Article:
Also, I don’t really hate DC (with the exception of Mort Weisinger’s work and John Broome’s writing). I just feel though that incorporating too many DC elements into Marvel ruins a lot of the unique innovating vibe that Stan, Steve, and Jack built for the company. I don’t want to read Marvel comics that are homages to DC tropes but told with a Marvel flair. If I want to read a DC style story, I’d rather just buy a DC comic rather than ruin Marvel’s uniqueness to tell such a story.

T:”He totally did, but he seemed to be doing it in order to turn them on their head and push boundaries and subvert them rather than to simply homage them. Roy seemed to want to writer DC books but couldn’t at the time because of his deep involvement with Marvel, so he decided to just write the DC characters and concepts he wanted to do in a thinly veiled way at Marvel.

That’s a big difference to me.”

Oh, I agree. Roy did seem to like using DC tropes in a more straightforward fashion than Stan did, but I am just not certain that that is necessarily a bad thing. For that matter, I would also point out that even when Roy did use a DC trope in a fairly orthodox way, he would bring a MARVEL edge to it.For example, look at AVENGERS 85-86. That was a pretty clear riff on the DC parallel worlds trope (the Avengers travel to the world of the Squadron Supreme). However, Roy also used it to comment on the difference between the 60s MU and the DCU. The Squadron gets a clean win in their world, with no lingering doubts or ambiguities. When the Avengers arrive back on their world, things end on a more uncertain note.

Ah! The 1960s – an era when a name like Colonel Ling was considered neither racist nor sexually suggestive.

Hey guys,

i just wanted to say how refreshing it is to see people on the internet have differing opinions and disagree with each other, and yet treat each other with respect.

Thanks for bring some real world civility to the internet!

I just think it’s strange that China and the Soviets would be working together on a secret all-powerfull weapon at a time of such great hostility between them.

Marvel tended to follow stock views of Communism, including that all Commies, everywhere, were part of a vast monolithic force out to take over the freedom-loving peoples of the West. The idea that Communists would actually prioritize their national interests over Communism was a shocking one that took a while to sink in–Americans weren’t really aware of it until the mid-sixties (IIRC, so anyone with better knowledge feel free to correct me). So it’s not surprising Roy rolled with a joint China/USSR project regardless of real-world facts.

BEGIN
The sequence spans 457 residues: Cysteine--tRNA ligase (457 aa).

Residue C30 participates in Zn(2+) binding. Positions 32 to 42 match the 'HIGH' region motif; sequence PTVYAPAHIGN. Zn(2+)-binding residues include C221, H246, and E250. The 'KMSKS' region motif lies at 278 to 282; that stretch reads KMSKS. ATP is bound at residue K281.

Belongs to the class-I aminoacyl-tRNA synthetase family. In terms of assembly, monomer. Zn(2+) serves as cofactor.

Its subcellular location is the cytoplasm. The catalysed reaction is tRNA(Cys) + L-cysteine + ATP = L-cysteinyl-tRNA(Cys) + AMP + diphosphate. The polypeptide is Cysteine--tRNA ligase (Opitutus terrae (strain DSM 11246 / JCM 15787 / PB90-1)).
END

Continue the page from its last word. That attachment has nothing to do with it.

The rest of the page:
While Marvel did many wonderful things in the 1960s, the handling of Communism was about as subtle and complex as a sledge hammer (There’s one story where Rick Jones discovers an actual Card Carrying Communist).

Fraser, that reminds me of an article I read once that was pretty interesting:

http://www.slate.com/articles/news_and_politics/explainer/2012/10/card_carrying_communist_frank_marshall_davis_did_he_really_carry_a_card_.html

The history of the term card-carrying communist and whether or not there was any truth to the concept.

That was interesting indeed, thanks T.

Of course the guy Rick was dealing with was a Red spy so having a membership card for a “subversive Communist front organization” in his wallet wasn’t the best cover.

Oh yeah, even if card-carrying communists existed, a deep cover spy would definitely be the least likely type of communist to carry one haha

“Thanks for bring some real world civility to the internet!”

I second anjack’s comment. This thread has been a great read, guys. The civil discourse is refreshing.

Thank you.

In the spirit of being civil I should say that while Stan Lee wrote some awful Commie-themed stories, I don’t recall any that were as insane as Robert Kanigher’s Egg Fu.

Thanks for bring some real world civility to the internet!

I may not be a fan of Roy Thomas’s work, but I do think he was very competent at doing the type of stories he set out to do. Those types of stories just don’t happen to be my cup of tea. But I respect the craft and effort that went into them, and as a result respect the opinions of anyone who defends them, so it’s not hard to be civil.

I have a history of being less civil when it’s artists and writers who I think are incompetent, have poor craft, and are lazy, but I’m really trying to get better about that.